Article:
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In these times of turmoil, upheaval, and rights reversals, there are only a few things more horrifying than seeing your favorite indie artist blow up on TikTok. The songs you used to secretly bump in the car seem to have gained 200,000 more listens on Spotify overnight. Some part of your heart hurts every time you scroll through your For You Page and hear the remixed version of “Softcore” by The Neighborhood. “I was here first,” you think. “This new generation can’t appreciate music like I can,” you think.
Watching America’s Got Talent (AGT) was a weekly tradition for my family. I was ecstatic to sit down on the couch with a mug of ice cream and watch act after act, from jaw–dropping danger stunts to elegant opera singers, performing in front of judges Howie Mandel, Simon Cowell, Heidi Klum, and Howard Stern.
Bo Burnham is back with some more “Content.” Open wide.
The human experience exists in color and motion. Visuals and emotions often capture events better than words, no matter how complex or provocative the event may be. When we see stories adapted on screen, we’re bound to gravitate towards lingering camera work, color contrasts that match the mood, and graphics that force us to look and listen. So it makes sense when Love Death + Robots describes itself as mind–bending. Its use of animation generates unseen adventure, both familiar and unfamiliar, and bends the rules for how humans see themselves in fiction.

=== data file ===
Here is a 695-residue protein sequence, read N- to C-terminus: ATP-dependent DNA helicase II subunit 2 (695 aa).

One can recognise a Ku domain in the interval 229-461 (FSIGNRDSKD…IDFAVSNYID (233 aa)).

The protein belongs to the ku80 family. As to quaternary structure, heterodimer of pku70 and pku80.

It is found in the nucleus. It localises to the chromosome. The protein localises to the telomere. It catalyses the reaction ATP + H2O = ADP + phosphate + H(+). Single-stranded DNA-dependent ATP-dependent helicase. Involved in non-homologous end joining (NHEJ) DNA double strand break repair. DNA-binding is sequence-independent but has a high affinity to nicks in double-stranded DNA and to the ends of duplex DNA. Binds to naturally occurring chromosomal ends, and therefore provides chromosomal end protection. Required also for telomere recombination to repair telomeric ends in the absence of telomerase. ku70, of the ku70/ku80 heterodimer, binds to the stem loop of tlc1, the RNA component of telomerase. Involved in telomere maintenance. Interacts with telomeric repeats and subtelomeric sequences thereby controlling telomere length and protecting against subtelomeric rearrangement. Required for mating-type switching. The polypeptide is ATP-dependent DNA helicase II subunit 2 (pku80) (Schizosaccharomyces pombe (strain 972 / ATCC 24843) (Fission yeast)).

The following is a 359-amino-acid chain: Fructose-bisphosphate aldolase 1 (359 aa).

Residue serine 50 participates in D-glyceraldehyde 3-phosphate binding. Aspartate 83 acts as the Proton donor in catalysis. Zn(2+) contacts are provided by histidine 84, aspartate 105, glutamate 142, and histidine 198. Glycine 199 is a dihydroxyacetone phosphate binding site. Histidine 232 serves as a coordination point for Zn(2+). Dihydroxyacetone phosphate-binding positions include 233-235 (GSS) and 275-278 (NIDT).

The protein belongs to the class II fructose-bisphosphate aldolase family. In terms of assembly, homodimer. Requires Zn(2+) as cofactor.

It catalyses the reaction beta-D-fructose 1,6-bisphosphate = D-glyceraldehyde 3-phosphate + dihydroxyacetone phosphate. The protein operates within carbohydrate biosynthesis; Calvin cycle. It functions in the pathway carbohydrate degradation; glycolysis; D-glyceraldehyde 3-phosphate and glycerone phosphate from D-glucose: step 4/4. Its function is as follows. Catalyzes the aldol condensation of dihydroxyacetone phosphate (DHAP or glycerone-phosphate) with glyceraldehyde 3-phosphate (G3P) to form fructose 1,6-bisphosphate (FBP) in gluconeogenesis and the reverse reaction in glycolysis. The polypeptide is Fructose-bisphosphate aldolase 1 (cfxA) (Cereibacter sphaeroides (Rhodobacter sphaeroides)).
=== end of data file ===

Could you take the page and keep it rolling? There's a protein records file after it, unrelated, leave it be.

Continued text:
On the first warm day of 2020, I rode my bike to Franklin D. Roosevelt Park, or as Philly natives call it, “The Lakes.” At Broad Street and Pattison Avenue, I followed the gravelly, soiled path that faded into a vast grassy lawn (it was once a golf course) but was now undoing itself into a knee–high meadow of yellow and purple weeds after the city shut down. I would sit under the same tree each day, kicking some leftover golf balls or watching groundhogs peek through the islands of trees, just waiting for a person to pass. During the first week of June 2022, the abandoned golf course that recently became “the South Philly Meadows” was gated to prepare for the hundreds of people expected there for the annual Philadelphia Flower Show.
Shopping for bras and underwear of any kind can be difficult.
Content warning: This article describes sexual abuse, domestic abuse, and assault, which may be disturbing and/or triggering for some readers.
Aesthetics have always been a part of LGBTQ identity. Whether it be through clothing, hairstyle, or pastel hair dye, fashion choices can serve as visual symbols of queerness.
Content warning: The following article includes mentions of suicide and eating disorders and can be disturbing or triggering for some readers. Please find resources listed at the bottom of the article.
At first glance, the representation of LGBTQ identities in corporate America seems nothing short of supportive and refreshing. The clothing racks at Target lined with kitschy rainbow T–shirts, rainbow home decor, and limited edition cosmetic products boast the reason for the Pride season.